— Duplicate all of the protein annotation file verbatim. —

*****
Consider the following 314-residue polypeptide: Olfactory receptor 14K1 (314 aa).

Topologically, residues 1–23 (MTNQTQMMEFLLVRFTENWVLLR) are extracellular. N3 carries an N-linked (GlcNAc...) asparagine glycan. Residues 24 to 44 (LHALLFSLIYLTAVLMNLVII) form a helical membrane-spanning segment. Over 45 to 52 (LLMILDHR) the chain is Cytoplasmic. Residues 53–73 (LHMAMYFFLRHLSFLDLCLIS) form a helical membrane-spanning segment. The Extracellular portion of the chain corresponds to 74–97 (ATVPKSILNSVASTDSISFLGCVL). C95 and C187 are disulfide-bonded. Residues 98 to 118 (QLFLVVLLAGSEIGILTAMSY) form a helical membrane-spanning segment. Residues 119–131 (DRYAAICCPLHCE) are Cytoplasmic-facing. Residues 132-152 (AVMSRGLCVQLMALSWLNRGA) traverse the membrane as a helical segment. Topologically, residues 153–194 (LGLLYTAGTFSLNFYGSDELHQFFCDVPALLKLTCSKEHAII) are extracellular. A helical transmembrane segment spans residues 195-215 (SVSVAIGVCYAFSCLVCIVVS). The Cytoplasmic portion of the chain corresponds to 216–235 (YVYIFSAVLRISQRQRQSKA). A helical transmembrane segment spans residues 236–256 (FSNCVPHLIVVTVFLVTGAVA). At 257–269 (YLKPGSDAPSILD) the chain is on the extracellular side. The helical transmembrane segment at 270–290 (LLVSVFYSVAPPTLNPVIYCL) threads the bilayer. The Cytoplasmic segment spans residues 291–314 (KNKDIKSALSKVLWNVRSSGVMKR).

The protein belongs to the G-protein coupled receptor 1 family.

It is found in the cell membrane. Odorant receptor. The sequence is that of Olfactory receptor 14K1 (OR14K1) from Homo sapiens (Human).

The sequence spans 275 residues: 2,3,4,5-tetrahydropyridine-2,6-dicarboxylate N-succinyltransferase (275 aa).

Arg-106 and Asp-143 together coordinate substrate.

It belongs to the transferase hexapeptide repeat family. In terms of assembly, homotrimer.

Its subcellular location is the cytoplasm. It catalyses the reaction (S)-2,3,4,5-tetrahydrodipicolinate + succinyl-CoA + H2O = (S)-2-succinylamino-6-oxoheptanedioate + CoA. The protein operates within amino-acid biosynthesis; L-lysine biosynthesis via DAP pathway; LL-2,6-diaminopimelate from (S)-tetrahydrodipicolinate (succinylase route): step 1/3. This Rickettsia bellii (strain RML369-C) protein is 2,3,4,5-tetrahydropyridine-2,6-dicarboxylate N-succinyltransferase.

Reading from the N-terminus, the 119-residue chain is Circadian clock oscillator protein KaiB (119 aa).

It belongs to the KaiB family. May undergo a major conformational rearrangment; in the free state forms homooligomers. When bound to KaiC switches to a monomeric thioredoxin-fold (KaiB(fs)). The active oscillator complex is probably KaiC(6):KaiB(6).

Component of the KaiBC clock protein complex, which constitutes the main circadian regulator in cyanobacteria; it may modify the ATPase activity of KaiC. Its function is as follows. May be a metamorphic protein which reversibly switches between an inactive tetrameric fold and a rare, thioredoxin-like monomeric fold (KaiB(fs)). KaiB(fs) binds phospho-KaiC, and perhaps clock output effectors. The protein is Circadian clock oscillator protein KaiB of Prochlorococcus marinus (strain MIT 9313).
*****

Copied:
Consider the following 314-residue polypeptide: Olfactory receptor 14K1 (314 aa).

Topologically, residues 1–23 (MTNQTQMMEFLLVRFTENWVLLR) are extracellular. N3 carries an N-linked (GlcNAc...) asparagine glycan. Residues 24 to 44 (LHALLFSLIYLTAVLMNLVII) form a helical membrane-spanning segment. Over 45 to 52 (LLMILDHR) the chain is Cytoplasmic. Residues 53–73 (LHMAMYFFLRHLSFLDLCLIS) form a helical membrane-spanning segment. The Extracellular portion of the chain corresponds to 74–97 (ATVPKSILNSVASTDSISFLGCVL). C95 and C187 are disulfide-bonded. Residues 98 to 118 (QLFLVVLLAGSEIGILTAMSY) form a helical membrane-spanning segment. Residues 119–131 (DRYAAICCPLHCE) are Cytoplasmic-facing. Residues 132-152 (AVMSRGLCVQLMALSWLNRGA) traverse the membrane as a helical segment. Topologically, residues 153–194 (LGLLYTAGTFSLNFYGSDELHQFFCDVPALLKLTCSKEHAII) are extracellular. A helical transmembrane segment spans residues 195-215 (SVSVAIGVCYAFSCLVCIVVS). The Cytoplasmic portion of the chain corresponds to 216–235 (YVYIFSAVLRISQRQRQSKA). A helical transmembrane segment spans residues 236–256 (FSNCVPHLIVVTVFLVTGAVA). At 257–269 (YLKPGSDAPSILD) the chain is on the extracellular side. The helical transmembrane segment at 270–290 (LLVSVFYSVAPPTLNPVIYCL) threads the bilayer. The Cytoplasmic segment spans residues 291–314 (KNKDIKSALSKVLWNVRSSGVMKR).

The protein belongs to the G-protein coupled receptor 1 family.

It is found in the cell membrane. Odorant receptor. The sequence is that of Olfactory receptor 14K1 (OR14K1) from Homo sapiens (Human).

The sequence spans 275 residues: 2,3,4,5-tetrahydropyridine-2,6-dicarboxylate N-succinyltransferase (275 aa).

Arg-106 and Asp-143 together coordinate substrate.

It belongs to the transferase hexapeptide repeat family. In terms of assembly, homotrimer.

Its subcellular location is the cytoplasm. It catalyses the reaction (S)-2,3,4,5-tetrahydrodipicolinate + succinyl-CoA + H2O = (S)-2-succinylamino-6-oxoheptanedioate + CoA. The protein operates within amino-acid biosynthesis; L-lysine biosynthesis via DAP pathway; LL-2,6-diaminopimelate from (S)-tetrahydrodipicolinate (succinylase route): step 1/3. This Rickettsia bellii (strain RML369-C) protein is 2,3,4,5-tetrahydropyridine-2,6-dicarboxylate N-succinyltransferase.

Reading from the N-terminus, the 119-residue chain is Circadian clock oscillator protein KaiB (119 aa).

It belongs to the KaiB family. May undergo a major conformational rearrangment; in the free state forms homooligomers. When bound to KaiC switches to a monomeric thioredoxin-fold (KaiB(fs)). The active oscillator complex is probably KaiC(6):KaiB(6).

Component of the KaiBC clock protein complex, which constitutes the main circadian regulator in cyanobacteria; it may modify the ATPase activity of KaiC. Its function is as follows. May be a metamorphic protein which reversibly switches between an inactive tetrameric fold and a rare, thioredoxin-like monomeric fold (KaiB(fs)). KaiB(fs) binds phospho-KaiC, and perhaps clock output effectors. The protein is Circadian clock oscillator protein KaiB of Prochlorococcus marinus (strain MIT 9313).